Suit claims Indy police misappropriating forfeiture money

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Claiming that Indianapolis law enforcement is illegally keeping millions of dollars from civil forfeitures, a national legal organization filed a complaint Wednesday in Marion Superior Court to stop the flow of proceeds into city coffers.

The Institute for Justice, a national organization headquartered in Arlington, Virginia, filed the lawsuit on behalf of three Indiana couples. It claims that the Marion County Prosecutor’s Office, the city of Indianapolis and the Indianapolis Metropolitan Police Department are dividing civil forfeitures funds among themselves rather than forwarding the money to public schools as required by Article 8, Section 2 of the state’s constitution.

“Each year, hundreds of thousands of dollars’ worth of private property—even millions—is the subject of civil-forfeiture actions in Marion county courts, but police and prosecutors have sent not a single penny of civil-forfeiture revenue to the common school fund in at least the last five years,” the complaint states.

The plaintiffs are asking the state court to issue a permanent injunction preventing the agencies from keeping any forfeited property or proceeds from its sale. If the court denies that remedy for relief, the plaintiffs ask that the defendants be prohibited from retaining any more than their actual costs related to the civil forfeiture action.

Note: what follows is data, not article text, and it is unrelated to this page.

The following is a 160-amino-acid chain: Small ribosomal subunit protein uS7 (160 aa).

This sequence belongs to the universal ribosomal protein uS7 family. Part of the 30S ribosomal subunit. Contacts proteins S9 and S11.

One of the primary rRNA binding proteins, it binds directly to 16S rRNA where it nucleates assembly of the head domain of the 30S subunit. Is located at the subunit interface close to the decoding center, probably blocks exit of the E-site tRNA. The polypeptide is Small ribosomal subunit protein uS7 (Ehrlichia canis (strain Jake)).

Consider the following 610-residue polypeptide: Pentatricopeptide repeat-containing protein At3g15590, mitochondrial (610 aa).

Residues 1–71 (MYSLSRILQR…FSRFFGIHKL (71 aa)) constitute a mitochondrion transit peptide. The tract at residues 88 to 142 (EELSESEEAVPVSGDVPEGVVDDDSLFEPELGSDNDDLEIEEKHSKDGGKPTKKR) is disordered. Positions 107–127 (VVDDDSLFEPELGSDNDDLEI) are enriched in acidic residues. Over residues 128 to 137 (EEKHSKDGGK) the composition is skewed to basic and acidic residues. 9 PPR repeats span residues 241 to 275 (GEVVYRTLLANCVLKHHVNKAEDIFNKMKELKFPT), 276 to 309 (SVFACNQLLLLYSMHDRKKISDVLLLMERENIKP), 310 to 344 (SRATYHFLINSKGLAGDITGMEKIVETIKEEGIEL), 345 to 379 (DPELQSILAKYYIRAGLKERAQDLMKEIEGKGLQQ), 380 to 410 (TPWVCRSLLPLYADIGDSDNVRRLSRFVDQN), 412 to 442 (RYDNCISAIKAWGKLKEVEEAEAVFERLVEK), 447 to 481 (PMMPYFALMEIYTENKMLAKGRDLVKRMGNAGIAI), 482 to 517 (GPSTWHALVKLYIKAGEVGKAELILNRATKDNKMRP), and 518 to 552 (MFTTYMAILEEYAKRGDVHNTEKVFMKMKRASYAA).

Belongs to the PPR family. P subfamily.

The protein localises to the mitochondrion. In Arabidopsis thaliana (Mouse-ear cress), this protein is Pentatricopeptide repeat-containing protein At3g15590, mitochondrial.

In addition, the parties are requesting an award of nominal damages in the amount of $1.

The Marion County Prosecutor’s Office did not return messages seeking comment.

The complaint details the practice of forfeiture funds being split 30/70 between the prosecutor’s office and the police, respectively.  During 2011 and 2012, the lawsuit alleges, the Marion County Prosecutor’s Office kept an average of $459,848 each year out of an average of roughly $1.5 million that was awarded annually from forfeiture actions.

Indiana’s Civil Forfeiture Statute allows police and prosecutors to deduct the costs associated with the civil forfeiture proceedings before the money is sent to the common school fund. However, the lawsuit asserts the diversion of funds violates the “plain text” of the Indiana Constitution, which “requires that ‘all’ forfeitures—not ‘some’ forfeitures—be sent to the school fund.”

Moreover, the complaint maintains Indianapolis police and prosecutors are interpreting the Civil Forfeiture Statutes incorrectly.

“Under this mistaken reading of the law, police and prosecutors retain staggering sums from forfeiture proceeds by wrongly characterizing them as reimbursement for ‘law enforcement costs,’” the lawsuit stated. “Rather than accurately represent to the courts the amounts needed to cover their actual costs in forfeiture cases, the Defendants have reached agreements among themselves to parcel out all of the property they seize and forfeit.”

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